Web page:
1. yes it is fair as space is limited. Children, seniors and walkers have priority. Kits beach is a prime example of conflict between bikers and pedestrians. There are a few others.
        Solution: dedicated bike lanes or road markings where traffic is heavy and where there is enough width. If not, no bikes, such as the Kits Beach 1 km stretch. [ one can walk one’s bike, too, you know .. or is too much to ask ? ]

        1. Yes it is but not because it’s “too much to ask” but because it’s unreasonable. Asking to dismount is only okay temporarily (construction for example) but should not be part of any permanent design.
          The reason being is that it’s unenforceable. Sure, you could position a cop there and give out a few tickets but that can’t be maintained for very long.
          Then later someone will be going through with their bike on a day in which nobody is walking and think to themselves “Oh, there’s nobody here so my little bit of cycling won’t be a problem”. And they would be right. What happens though, is that sets up for the sign to then be ignored all the time.
          Unreasonable and unworkable (and most of the time unneeded) rules and signs will get ignored. This is a universal thing about human nature. We do what makes sense. When an environment is full of rules and many of them are nonsensical it just becomes more noise to ignore and then unfortunately we ignore the rules that do make sense.
          No, it’s better that things are designed to allow people to do what they need to do without it causing a problem to others.

      2. “Enforcement and fines are the answer to dealing with those who are not responsible.” Yes, we need much more enforcement of cyclists to make sure that they follow the rules of the road, including on bike paths. There is the odd yahoo cycling like a maniac on a bike path, but the vast majority of cyclists go slowly on bike paths to enjoy the natural environment and to respect others in the park. Ticketing the crazies would help keep them under control.

        1. Sure, enforcement. We presently have that and it’s often misguided.
          In addition to that we have a situation where the rules are not clear and there are varying beliefs on what the rules are.
          For example, the traffic act states that slow moving vehicles (tractors, bicycles, etc.) should be on the right side except when making a left turn or when there is not enough room on the right side and the law states that you must be in the centre of the general travel lane to indicate to those behind you to not pass you. Some people are not aware of the allowed exceptions and think that someone slow in front of them is doing something wrong.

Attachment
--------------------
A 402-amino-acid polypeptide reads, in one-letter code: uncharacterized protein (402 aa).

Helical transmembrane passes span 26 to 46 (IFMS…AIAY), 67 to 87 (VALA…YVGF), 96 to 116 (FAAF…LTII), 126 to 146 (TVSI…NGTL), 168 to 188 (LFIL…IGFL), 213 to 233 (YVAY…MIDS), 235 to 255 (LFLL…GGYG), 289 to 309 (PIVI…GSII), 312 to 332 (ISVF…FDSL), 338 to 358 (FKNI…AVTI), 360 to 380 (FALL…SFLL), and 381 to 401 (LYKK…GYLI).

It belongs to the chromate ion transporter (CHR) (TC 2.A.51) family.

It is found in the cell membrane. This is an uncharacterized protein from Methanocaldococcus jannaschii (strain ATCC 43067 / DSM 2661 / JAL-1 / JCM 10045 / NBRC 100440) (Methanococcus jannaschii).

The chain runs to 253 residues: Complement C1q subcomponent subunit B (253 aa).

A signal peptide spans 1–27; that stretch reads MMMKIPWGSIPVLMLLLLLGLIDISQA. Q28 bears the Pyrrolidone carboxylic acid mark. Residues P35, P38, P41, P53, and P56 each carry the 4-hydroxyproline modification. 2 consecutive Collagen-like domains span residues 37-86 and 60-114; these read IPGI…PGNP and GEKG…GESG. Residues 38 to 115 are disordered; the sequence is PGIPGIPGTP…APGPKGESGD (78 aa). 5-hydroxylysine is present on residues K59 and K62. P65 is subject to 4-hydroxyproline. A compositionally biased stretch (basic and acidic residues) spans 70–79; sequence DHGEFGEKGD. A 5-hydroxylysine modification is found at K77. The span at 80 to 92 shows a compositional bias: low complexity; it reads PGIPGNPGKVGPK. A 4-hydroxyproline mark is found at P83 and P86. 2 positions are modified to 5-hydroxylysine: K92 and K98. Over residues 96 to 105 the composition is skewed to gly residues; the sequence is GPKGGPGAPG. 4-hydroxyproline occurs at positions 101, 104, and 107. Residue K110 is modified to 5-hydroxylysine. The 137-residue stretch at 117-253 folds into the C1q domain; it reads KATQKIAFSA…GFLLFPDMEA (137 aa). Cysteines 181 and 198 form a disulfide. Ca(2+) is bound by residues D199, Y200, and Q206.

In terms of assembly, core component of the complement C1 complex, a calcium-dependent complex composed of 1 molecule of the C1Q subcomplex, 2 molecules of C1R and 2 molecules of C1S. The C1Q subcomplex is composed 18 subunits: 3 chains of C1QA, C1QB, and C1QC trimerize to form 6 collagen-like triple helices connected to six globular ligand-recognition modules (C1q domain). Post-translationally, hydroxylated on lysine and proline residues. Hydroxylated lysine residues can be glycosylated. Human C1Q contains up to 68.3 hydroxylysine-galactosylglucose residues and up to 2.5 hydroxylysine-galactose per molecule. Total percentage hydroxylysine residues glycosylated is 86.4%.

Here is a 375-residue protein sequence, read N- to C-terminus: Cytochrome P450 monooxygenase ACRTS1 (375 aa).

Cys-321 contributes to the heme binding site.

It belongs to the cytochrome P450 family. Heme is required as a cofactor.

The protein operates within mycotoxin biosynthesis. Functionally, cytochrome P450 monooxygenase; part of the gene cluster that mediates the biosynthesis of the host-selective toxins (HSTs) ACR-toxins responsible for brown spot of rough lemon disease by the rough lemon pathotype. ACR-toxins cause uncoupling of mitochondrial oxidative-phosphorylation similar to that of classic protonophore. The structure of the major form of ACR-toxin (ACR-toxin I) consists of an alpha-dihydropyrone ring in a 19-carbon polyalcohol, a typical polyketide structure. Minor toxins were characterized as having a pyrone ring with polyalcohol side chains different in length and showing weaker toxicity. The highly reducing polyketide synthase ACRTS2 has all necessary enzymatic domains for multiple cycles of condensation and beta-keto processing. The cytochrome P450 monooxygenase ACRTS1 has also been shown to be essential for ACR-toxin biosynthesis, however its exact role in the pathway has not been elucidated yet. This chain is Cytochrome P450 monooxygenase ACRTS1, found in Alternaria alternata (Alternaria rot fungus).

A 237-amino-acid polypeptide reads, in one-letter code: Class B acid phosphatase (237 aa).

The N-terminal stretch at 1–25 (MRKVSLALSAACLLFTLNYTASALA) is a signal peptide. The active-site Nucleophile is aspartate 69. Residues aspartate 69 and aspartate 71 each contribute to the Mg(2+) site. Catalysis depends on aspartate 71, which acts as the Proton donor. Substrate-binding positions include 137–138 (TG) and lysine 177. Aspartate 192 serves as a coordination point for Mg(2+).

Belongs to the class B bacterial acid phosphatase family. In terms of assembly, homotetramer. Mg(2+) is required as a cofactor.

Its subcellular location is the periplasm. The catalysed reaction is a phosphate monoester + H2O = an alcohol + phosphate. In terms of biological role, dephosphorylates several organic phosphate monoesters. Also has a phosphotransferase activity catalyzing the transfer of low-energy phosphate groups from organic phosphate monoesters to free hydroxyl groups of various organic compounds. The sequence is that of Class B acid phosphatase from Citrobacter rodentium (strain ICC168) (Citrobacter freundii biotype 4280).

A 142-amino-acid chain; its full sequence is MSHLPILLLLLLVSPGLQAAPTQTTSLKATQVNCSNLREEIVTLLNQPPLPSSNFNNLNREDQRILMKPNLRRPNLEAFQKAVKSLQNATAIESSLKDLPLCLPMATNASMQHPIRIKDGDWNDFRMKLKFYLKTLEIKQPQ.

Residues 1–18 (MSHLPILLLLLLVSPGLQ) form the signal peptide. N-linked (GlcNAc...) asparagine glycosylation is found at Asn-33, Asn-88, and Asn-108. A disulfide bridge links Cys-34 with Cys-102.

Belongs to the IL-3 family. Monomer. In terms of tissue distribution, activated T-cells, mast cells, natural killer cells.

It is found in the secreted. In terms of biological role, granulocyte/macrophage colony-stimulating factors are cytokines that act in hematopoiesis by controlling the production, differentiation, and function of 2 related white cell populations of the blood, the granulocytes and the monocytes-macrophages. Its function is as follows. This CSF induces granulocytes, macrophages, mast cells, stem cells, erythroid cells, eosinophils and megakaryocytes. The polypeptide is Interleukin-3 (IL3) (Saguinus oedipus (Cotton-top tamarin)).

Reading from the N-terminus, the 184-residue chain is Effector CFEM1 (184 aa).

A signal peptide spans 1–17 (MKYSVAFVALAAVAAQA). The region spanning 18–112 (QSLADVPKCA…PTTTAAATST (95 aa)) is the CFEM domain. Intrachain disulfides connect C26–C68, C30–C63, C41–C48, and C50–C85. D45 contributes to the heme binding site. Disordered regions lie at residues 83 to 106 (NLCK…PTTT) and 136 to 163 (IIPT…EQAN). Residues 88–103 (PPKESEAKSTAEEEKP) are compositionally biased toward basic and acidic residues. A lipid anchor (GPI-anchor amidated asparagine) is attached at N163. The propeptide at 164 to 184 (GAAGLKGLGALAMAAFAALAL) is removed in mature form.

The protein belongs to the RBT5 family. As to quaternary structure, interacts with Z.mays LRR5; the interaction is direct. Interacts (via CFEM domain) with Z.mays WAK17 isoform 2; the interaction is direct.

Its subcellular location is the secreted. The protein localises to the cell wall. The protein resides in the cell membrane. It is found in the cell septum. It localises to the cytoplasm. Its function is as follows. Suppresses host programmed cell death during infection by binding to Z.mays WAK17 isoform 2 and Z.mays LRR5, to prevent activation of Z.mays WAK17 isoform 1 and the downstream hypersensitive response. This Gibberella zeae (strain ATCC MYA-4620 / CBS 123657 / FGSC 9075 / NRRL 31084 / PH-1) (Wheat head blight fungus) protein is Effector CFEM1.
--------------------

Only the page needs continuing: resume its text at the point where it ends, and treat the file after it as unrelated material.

There is also inconsistency from jurisdiction to jurisdiction. In some jurisdictions you’re required by law to bike on the sidewalk and not on the road. In others it’s the opposite. In some places you’re supposed to cycle on the left side facing traffic. In other places that’s not allowed. In some places you can treat a stop sign as if it was a yield sign when cycling. In some places you can ride two abreast and in others you cannot. There’s so much variation and in a place like this people move here from many places in the world and they’re not given a pamphlet about the local laws when they show up, they just do what they know from their old place and aren’t aware they’re doing anything wrong.
          So before enforcement you have to design the streets and paths to avoid conflicts, then educate all, and then after that, and only after that can you start writing tickets.

  4. Be careful of your choice of words:
    A “bike lane” stimulates a negative connotation, because +1 bike lanes = -1 car lanes.
    Instead, in parks, they’re called bike paths .

  5. No matter which side of the debate you fall on, it’s completely ridiculous to suggest that a bike lane and a tennis court in a park are the same thing. Sheesh.

    1. Tennis courts are there so that people can enjoy a sporting activity in a parklike setting (as opposed to playing tennis inside an inflatable dome, for example). In what way do bike paths differ from that?
      I think you’ll find that the sizable majority of cyclists who use bike paths in parks are there to enjoy the ride as opposed to just using them as a thoroughfare. The Stanley Park seawall is a good example – it’s doubtless the busiest bike path in any Vancouver Park and yet hardly anyone uses it as a way to get from one place to another. The cyclists who use it are there because it’s an enjoyable experience with terrific views. Isn’t that what parks are all about?

      1. Hmm, the seawall runs around the edge of Stanley Park, not IN Stanley Park. That’s not what most people think of when you talk of putting a bike lane IN a park, as opposed to having tennis courts/basketball courts/soccer fields IN a park.
        Hey, Trout lake has paved areas for picnics, children’s playgrounds etc. Let’s add a paved bike lane around the lake for people to cycle on. It’s pretty much the same as a paved picnic area, isn’t it?

        1. Actually, the B.C. parkway bike route runs right through Trout Lake Park, and that one is designed for people going from A to B. At the moment, memory fails me as to whether it’s paved or not.

      2. The seawall bike path in Stanley Park isn’t in the park? Is it in the ocean then? It is exactly the same concept as the proposed seaside path was in Kits Park.
        I don’t know about needing a paved bike path around Trout Lake, but there is a paved bike path running through that park. It is called the BC Parkway.